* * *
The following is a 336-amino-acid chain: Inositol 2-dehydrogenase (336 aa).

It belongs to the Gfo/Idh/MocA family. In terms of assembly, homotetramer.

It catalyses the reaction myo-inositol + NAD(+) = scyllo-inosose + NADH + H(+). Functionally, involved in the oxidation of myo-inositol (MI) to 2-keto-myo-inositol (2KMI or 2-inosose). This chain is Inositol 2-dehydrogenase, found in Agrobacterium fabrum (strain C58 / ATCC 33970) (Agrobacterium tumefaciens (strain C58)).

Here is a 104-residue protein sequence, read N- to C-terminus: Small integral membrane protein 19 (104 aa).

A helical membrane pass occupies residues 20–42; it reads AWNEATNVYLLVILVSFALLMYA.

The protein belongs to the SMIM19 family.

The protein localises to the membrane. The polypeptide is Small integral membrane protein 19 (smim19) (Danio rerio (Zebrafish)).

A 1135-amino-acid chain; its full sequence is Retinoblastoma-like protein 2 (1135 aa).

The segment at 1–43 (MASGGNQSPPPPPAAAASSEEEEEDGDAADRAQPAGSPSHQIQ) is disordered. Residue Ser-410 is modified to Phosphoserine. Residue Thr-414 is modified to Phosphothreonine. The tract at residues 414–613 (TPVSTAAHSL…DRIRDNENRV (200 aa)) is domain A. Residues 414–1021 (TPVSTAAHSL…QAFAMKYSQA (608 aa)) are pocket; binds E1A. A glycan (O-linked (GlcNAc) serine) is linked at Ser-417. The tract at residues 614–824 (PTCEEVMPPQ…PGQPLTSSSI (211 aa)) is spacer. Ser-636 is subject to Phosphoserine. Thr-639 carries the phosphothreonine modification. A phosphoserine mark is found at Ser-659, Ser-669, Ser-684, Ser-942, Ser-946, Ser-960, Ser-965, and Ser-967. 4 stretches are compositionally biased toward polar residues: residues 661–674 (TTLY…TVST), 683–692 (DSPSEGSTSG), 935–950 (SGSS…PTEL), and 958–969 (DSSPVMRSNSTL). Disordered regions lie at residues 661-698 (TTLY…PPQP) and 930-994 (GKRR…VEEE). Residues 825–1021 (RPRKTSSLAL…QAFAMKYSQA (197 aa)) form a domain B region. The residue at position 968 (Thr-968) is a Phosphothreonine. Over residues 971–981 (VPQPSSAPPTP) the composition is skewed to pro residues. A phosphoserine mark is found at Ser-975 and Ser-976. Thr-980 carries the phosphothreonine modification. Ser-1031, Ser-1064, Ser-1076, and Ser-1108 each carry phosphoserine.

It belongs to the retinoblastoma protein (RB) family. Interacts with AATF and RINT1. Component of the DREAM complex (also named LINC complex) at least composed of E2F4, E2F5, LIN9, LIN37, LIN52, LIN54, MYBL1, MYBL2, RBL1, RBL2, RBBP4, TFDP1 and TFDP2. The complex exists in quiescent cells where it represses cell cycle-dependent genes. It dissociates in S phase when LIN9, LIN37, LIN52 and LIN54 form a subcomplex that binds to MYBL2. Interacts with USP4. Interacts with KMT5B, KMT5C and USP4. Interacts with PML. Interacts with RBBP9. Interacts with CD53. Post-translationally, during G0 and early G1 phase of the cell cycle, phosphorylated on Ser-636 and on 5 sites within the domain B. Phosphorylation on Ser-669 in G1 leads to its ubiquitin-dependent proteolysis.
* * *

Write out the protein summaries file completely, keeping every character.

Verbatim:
The following is a 336-amino-acid chain: Inositol 2-dehydrogenase (336 aa).

It belongs to the Gfo/Idh/MocA family. In terms of assembly, homotetramer.

It catalyses the reaction myo-inositol + NAD(+) = scyllo-inosose + NADH + H(+). Functionally, involved in the oxidation of myo-inositol (MI) to 2-keto-myo-inositol (2KMI or 2-inosose). This chain is Inositol 2-dehydrogenase, found in Agrobacterium fabrum (strain C58 / ATCC 33970) (Agrobacterium tumefaciens (strain C58)).

Here is a 104-residue protein sequence, read N- to C-terminus: Small integral membrane protein 19 (104 aa).

A helical membrane pass occupies residues 20–42; it reads AWNEATNVYLLVILVSFALLMYA.

The protein belongs to the SMIM19 family.

The protein localises to the membrane. The polypeptide is Small integral membrane protein 19 (smim19) (Danio rerio (Zebrafish)).

A 1135-amino-acid chain; its full sequence is Retinoblastoma-like protein 2 (1135 aa).

The segment at 1–43 (MASGGNQSPPPPPAAAASSEEEEEDGDAADRAQPAGSPSHQIQ) is disordered. Residue Ser-410 is modified to Phosphoserine. Residue Thr-414 is modified to Phosphothreonine. The tract at residues 414–613 (TPVSTAAHSL…DRIRDNENRV (200 aa)) is domain A. Residues 414–1021 (TPVSTAAHSL…QAFAMKYSQA (608 aa)) are pocket; binds E1A. A glycan (O-linked (GlcNAc) serine) is linked at Ser-417. The tract at residues 614–824 (PTCEEVMPPQ…PGQPLTSSSI (211 aa)) is spacer. Ser-636 is subject to Phosphoserine. Thr-639 carries the phosphothreonine modification. A phosphoserine mark is found at Ser-659, Ser-669, Ser-684, Ser-942, Ser-946, Ser-960, Ser-965, and Ser-967. 4 stretches are compositionally biased toward polar residues: residues 661–674 (TTLY…TVST), 683–692 (DSPSEGSTSG), 935–950 (SGSS…PTEL), and 958–969 (DSSPVMRSNSTL). Disordered regions lie at residues 661-698 (TTLY…PPQP) and 930-994 (GKRR…VEEE). Residues 825–1021 (RPRKTSSLAL…QAFAMKYSQA (197 aa)) form a domain B region. The residue at position 968 (Thr-968) is a Phosphothreonine. Over residues 971–981 (VPQPSSAPPTP) the composition is skewed to pro residues. A phosphoserine mark is found at Ser-975 and Ser-976. Thr-980 carries the phosphothreonine modification. Ser-1031, Ser-1064, Ser-1076, and Ser-1108 each carry phosphoserine.

It belongs to the retinoblastoma protein (RB) family. Interacts with AATF and RINT1. Component of the DREAM complex (also named LINC complex) at least composed of E2F4, E2F5, LIN9, LIN37, LIN52, LIN54, MYBL1, MYBL2, RBL1, RBL2, RBBP4, TFDP1 and TFDP2. The complex exists in quiescent cells where it represses cell cycle-dependent genes. It dissociates in S phase when LIN9, LIN37, LIN52 and LIN54 form a subcomplex that binds to MYBL2. Interacts with USP4. Interacts with KMT5B, KMT5C and USP4. Interacts with PML. Interacts with RBBP9. Interacts with CD53. Post-translationally, during G0 and early G1 phase of the cell cycle, phosphorylated on Ser-636 and on 5 sites within the domain B. Phosphorylation on Ser-669 in G1 leads to its ubiquitin-dependent proteolysis.